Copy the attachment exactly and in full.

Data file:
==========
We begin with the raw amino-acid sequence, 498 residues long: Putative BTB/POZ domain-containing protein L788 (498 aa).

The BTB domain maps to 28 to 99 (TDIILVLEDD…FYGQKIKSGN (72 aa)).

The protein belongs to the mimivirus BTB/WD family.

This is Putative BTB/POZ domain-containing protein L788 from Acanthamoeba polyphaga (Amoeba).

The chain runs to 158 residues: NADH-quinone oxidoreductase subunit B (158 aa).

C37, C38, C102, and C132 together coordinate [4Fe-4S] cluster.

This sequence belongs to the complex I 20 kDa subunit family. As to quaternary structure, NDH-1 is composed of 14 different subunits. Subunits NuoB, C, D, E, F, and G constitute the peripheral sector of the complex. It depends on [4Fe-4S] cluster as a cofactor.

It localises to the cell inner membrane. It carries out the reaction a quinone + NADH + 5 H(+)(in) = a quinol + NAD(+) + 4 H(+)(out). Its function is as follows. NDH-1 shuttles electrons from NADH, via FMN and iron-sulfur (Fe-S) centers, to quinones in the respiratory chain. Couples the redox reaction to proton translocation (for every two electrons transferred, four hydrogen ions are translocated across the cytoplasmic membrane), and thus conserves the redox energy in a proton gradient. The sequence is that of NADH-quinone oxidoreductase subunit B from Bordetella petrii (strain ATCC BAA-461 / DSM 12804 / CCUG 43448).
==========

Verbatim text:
We begin with the raw amino-acid sequence, 498 residues long: Putative BTB/POZ domain-containing protein L788 (498 aa).

The BTB domain maps to 28 to 99 (TDIILVLEDD…FYGQKIKSGN (72 aa)).

The protein belongs to the mimivirus BTB/WD family.

This is Putative BTB/POZ domain-containing protein L788 from Acanthamoeba polyphaga (Amoeba).

The chain runs to 158 residues: NADH-quinone oxidoreductase subunit B (158 aa).

C37, C38, C102, and C132 together coordinate [4Fe-4S] cluster.

This sequence belongs to the complex I 20 kDa subunit family. As to quaternary structure, NDH-1 is composed of 14 different subunits. Subunits NuoB, C, D, E, F, and G constitute the peripheral sector of the complex. It depends on [4Fe-4S] cluster as a cofactor.

It localises to the cell inner membrane. It carries out the reaction a quinone + NADH + 5 H(+)(in) = a quinol + NAD(+) + 4 H(+)(out). Its function is as follows. NDH-1 shuttles electrons from NADH, via FMN and iron-sulfur (Fe-S) centers, to quinones in the respiratory chain. Couples the redox reaction to proton translocation (for every two electrons transferred, four hydrogen ions are translocated across the cytoplasmic membrane), and thus conserves the redox energy in a proton gradient. The sequence is that of NADH-quinone oxidoreductase subunit B from Bordetella petrii (strain ATCC BAA-461 / DSM 12804 / CCUG 43448).